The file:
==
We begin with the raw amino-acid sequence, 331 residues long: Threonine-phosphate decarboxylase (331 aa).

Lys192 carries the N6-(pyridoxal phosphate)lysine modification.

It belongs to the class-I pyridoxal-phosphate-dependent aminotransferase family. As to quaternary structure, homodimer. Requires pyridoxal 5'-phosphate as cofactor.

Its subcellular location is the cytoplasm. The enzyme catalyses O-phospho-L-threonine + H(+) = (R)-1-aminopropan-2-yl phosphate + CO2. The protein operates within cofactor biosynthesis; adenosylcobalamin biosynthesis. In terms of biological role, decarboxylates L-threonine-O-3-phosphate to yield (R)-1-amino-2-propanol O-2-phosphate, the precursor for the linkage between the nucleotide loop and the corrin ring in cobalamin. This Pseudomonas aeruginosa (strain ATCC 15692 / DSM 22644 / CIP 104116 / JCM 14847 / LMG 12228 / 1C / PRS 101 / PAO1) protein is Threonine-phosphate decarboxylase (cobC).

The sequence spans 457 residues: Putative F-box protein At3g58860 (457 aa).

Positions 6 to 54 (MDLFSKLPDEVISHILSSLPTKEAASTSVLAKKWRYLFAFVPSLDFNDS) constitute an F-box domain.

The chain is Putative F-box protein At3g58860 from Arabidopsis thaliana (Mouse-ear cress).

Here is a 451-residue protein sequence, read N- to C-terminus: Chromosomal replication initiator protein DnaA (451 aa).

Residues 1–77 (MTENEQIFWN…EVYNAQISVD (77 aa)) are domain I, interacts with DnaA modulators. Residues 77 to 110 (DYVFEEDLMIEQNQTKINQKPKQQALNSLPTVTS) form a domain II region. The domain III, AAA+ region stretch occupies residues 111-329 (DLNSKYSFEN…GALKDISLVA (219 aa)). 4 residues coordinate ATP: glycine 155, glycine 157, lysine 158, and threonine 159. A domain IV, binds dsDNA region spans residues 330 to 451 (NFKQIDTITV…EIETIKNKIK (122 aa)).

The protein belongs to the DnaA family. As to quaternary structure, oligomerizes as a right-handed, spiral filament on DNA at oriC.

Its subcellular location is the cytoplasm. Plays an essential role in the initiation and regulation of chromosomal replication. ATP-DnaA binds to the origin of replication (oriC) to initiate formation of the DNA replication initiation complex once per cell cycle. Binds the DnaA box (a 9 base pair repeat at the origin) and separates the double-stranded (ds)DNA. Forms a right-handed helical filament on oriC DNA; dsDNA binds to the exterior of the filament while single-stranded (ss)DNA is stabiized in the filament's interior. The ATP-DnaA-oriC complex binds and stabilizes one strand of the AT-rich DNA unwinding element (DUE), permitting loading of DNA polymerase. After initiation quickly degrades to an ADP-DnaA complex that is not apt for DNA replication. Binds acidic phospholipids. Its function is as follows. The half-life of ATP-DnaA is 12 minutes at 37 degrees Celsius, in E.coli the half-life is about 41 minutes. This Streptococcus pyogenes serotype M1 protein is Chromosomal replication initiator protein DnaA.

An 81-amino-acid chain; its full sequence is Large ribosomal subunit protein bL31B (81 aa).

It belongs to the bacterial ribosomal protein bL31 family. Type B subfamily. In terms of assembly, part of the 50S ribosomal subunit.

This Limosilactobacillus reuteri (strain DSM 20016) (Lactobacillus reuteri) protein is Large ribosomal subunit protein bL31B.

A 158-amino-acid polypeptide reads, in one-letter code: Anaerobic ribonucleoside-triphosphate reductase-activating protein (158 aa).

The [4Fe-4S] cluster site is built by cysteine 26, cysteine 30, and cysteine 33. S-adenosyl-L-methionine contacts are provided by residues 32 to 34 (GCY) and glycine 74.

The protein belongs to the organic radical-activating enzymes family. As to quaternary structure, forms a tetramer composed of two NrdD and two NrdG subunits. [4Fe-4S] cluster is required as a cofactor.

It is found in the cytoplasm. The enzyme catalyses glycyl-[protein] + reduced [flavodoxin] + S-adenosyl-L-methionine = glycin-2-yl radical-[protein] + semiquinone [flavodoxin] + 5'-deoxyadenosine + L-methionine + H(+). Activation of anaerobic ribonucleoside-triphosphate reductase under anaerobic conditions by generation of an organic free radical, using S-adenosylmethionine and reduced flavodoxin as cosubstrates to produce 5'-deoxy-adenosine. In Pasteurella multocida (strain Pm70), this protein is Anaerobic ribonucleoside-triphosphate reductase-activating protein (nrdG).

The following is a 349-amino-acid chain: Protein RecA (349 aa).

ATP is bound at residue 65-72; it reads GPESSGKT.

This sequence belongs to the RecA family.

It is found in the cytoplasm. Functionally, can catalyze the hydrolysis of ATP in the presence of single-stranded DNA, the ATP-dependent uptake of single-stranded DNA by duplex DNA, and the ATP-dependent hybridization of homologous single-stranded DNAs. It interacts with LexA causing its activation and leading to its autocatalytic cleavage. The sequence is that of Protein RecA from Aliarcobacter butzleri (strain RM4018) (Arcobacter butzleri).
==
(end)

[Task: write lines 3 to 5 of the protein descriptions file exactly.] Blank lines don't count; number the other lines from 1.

It belongs to the class-I pyridoxal-phosphate-dependent aminotransferase family. As to quaternary structure, homodimer. Requires pyridoxal 5'-phosphate as cofactor.

Its subcellular location is the cytoplasm. The enzyme catalyses O-phospho-L-threonine + H(+) = (R)-1-aminopropan-2-yl phosphate + CO2. The protein operates within cofactor biosynthesis; adenosylcobalamin biosynthesis. In terms of biological role, decarboxylates L-threonine-O-3-phosphate to yield (R)-1-amino-2-propanol O-2-phosphate, the precursor for the linkage between the nucleotide loop and the corrin ring in cobalamin. This Pseudomonas aeruginosa (strain ATCC 15692 / DSM 22644 / CIP 104116 / JCM 14847 / LMG 12228 / 1C / PRS 101 / PAO1) protein is Threonine-phosphate decarboxylase (cobC).

The sequence spans 457 residues: Putative F-box protein At3g58860 (457 aa).